The decision by the Abe government to return Ambassador Yasumasa Nagamine to Seoul and Consul-General Yasuhiro Morimoto to Busan represents a total failure of Japan’s current approach to diplomatic relations with its closest neighbor, South Korea.
Japanese leaders’ hopeless quest to talk down a madman
What made Shinzo Abe so happy about his meeting with Donald Trump?
The election of Donald Trump as US president pushes its alliance with Japan back close to zero.
The first round of the unified local elections on April 12 showed once again that Prime Minister Shinzo Abe and his ruling Liberal Democratic Party are in firm control of the nation. More than two years after the December 2012 general elections, there remains no sign whatsoever that the opposition parties are on the rebound or can even put up a decent fight against the ruling coalition.
The Japanese economy has emerged from recession, helped along by low oil prices and a surging stock market. But at a household level optimism remains elusive.
The group sometimes called the “Islamic State of Iraq and the Levant” (ISIL) murdered freelance journalist Kenji Goto and his friend Haruna Yukawa. The various messages that ISIL sent through Goto’s voice to the world demonstrate clearly that they are listening to the debates in the world’s media, and we therefore can understand that ISIL murdered Mr. Goto in full knowledge of the humanitarian nature of his work and the fact that he personally bore no enmity toward Muslims or their causes.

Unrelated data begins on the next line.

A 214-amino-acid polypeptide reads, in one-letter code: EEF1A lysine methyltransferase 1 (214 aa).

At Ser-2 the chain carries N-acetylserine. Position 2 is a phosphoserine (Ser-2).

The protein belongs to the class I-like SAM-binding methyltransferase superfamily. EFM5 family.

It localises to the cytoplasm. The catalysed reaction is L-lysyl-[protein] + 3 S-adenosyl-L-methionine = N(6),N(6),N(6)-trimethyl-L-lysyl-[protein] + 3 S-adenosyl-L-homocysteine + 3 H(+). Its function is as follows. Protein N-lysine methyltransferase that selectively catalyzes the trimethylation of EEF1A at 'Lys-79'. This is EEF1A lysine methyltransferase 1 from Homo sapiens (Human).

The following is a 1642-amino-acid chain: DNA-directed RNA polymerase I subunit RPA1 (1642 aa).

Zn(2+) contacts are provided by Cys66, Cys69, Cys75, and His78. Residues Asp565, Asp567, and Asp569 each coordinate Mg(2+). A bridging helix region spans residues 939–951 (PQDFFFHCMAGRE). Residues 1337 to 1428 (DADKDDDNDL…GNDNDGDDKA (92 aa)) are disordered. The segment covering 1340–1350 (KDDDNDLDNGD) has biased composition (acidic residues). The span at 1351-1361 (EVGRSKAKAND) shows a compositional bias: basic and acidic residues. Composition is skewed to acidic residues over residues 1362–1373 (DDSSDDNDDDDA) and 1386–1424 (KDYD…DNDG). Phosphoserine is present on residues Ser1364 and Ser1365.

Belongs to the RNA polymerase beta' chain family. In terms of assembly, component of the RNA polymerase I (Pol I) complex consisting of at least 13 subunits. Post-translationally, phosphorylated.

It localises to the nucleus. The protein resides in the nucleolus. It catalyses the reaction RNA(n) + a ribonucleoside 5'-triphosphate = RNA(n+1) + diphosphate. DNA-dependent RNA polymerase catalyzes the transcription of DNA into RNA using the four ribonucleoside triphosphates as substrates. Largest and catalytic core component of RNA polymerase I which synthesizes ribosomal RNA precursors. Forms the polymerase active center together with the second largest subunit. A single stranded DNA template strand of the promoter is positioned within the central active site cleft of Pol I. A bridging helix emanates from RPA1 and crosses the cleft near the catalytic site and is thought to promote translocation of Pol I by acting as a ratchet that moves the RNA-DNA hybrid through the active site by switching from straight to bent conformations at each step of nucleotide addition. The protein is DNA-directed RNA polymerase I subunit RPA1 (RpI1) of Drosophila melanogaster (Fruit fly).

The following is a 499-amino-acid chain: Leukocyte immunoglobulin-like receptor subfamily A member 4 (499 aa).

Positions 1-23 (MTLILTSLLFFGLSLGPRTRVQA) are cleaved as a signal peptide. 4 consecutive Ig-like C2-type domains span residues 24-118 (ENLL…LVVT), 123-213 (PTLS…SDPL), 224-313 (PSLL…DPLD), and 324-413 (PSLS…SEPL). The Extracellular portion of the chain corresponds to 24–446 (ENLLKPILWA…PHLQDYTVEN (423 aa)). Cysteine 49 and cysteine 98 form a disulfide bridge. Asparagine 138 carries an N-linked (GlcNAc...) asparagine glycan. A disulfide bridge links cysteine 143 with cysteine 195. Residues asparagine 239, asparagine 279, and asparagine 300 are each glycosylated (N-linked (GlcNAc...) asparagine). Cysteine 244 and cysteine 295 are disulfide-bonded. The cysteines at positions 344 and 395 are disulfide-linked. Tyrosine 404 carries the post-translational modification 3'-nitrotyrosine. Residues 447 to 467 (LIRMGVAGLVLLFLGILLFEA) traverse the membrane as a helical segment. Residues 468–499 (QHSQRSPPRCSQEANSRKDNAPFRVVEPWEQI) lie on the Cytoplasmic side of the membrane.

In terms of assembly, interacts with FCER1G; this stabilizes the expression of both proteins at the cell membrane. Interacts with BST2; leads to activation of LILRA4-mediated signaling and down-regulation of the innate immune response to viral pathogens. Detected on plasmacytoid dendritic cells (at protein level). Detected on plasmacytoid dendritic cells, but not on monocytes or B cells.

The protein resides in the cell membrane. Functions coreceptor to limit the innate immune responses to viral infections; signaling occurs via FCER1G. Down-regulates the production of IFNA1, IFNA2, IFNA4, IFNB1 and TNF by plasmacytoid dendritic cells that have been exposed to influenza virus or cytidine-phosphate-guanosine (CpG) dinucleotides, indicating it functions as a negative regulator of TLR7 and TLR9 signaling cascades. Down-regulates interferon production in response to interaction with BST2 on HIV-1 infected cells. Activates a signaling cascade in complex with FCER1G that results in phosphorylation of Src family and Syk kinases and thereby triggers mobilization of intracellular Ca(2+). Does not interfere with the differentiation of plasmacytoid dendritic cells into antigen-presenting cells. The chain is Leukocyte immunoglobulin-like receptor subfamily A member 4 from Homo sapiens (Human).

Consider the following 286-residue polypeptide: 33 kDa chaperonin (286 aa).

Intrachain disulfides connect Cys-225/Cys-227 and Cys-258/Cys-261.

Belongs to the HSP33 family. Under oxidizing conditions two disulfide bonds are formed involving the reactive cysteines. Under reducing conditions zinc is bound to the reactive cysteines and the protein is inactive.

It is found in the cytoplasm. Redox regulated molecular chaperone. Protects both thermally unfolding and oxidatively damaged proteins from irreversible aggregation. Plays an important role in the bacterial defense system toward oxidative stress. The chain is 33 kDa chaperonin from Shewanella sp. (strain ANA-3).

Okinawa Governor Hirokazu Nakaima’s decision to approve construction of the planned US Marine air base at Henoko has won its fair share of admirers. Much of the international media has portrayed it as a “breakthrough” that resolves a long political “stalemate” that had plagued US-Japan relations for many years.
Recent news from Southeast Asia has been dominated by maritime conflicts, and then trade negotiations in second place. However, nature has once again reminded us all that it is not just conflicts among nations that threaten the life and property of citizens. The reminder has come in the shape of a terrible typhoon, known as Haiyan or Yolanda.
“Joining the Trans-Pacific Partnership negotiations is a far-sighted policy,” declared Prime Minister Shinzo Abe to his Cabinet and journalists on Friday, “Japan should play a leading role toward a year-end deal.” The prime minister may be exactly right, but the fact is that very few independent observers have any firm basis for making a judgment. Not only are the TPP talks highly complex, they are also secret and moving very quickly.